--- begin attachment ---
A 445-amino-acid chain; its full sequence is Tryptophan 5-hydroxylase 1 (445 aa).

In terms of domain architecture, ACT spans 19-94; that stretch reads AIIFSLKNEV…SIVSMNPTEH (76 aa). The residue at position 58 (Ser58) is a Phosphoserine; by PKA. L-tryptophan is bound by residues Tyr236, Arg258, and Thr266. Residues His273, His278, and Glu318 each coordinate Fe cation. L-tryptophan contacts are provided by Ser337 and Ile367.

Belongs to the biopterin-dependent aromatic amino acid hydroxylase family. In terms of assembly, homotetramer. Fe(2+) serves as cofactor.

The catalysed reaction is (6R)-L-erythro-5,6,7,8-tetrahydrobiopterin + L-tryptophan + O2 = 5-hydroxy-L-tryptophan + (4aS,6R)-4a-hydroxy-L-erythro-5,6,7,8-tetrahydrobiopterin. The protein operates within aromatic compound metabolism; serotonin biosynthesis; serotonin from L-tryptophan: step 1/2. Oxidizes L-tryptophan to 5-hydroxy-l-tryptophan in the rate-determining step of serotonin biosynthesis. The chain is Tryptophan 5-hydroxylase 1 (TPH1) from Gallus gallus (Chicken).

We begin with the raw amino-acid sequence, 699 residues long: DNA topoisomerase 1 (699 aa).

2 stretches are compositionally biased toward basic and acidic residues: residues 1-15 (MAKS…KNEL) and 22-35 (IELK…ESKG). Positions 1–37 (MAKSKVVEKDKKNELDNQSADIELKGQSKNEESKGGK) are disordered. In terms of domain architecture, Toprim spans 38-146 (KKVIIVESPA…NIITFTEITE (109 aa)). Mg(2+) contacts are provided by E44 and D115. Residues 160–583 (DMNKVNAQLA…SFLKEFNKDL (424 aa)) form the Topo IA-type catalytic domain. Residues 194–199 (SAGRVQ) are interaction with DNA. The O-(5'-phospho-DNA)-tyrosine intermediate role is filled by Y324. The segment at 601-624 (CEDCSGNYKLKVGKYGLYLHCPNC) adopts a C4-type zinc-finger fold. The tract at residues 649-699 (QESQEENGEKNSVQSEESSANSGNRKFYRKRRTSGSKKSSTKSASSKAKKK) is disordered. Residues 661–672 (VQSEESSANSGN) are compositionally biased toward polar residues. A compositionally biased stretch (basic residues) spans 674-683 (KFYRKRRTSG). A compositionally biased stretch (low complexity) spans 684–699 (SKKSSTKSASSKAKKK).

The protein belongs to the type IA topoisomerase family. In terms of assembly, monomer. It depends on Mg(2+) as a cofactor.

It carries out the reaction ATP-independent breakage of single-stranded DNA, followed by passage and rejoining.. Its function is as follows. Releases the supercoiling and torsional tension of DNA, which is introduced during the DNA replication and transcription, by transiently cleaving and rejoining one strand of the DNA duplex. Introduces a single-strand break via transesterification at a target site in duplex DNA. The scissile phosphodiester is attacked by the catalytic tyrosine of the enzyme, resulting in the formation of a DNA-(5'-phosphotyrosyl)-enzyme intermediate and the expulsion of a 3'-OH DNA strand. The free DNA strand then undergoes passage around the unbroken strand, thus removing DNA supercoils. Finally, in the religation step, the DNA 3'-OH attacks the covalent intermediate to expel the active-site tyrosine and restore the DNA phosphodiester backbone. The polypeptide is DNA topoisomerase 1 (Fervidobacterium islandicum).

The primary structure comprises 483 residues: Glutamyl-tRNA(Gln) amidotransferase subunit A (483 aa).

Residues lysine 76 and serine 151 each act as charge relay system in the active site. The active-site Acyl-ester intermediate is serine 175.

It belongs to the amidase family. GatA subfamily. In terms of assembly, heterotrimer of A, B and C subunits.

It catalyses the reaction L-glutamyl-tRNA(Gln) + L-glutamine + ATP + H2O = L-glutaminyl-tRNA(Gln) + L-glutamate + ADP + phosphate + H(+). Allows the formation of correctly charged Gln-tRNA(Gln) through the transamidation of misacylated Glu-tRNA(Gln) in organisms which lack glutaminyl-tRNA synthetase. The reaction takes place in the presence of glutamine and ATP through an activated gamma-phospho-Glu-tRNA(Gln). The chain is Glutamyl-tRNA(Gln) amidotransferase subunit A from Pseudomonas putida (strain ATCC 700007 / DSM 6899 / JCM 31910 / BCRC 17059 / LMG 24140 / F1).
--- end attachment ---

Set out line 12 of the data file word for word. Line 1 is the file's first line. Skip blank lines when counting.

It catalyses the reaction L-glutamyl-tRNA(Gln) + L-glutamine + ATP + H2O = L-glutaminyl-tRNA(Gln) + L-glutamate + ADP + phosphate + H(+). Allows the formation of correctly charged Gln-tRNA(Gln) through the transamidation of misacylated Glu-tRNA(Gln) in organisms which lack glutaminyl-tRNA synthetase. The reaction takes place in the presence of glutamine and ATP through an activated gamma-phospho-Glu-tRNA(Gln). The chain is Glutamyl-tRNA(Gln) amidotransferase subunit A from Pseudomonas putida (strain ATCC 700007 / DSM 6899 / JCM 31910 / BCRC 17059 / LMG 24140 / F1).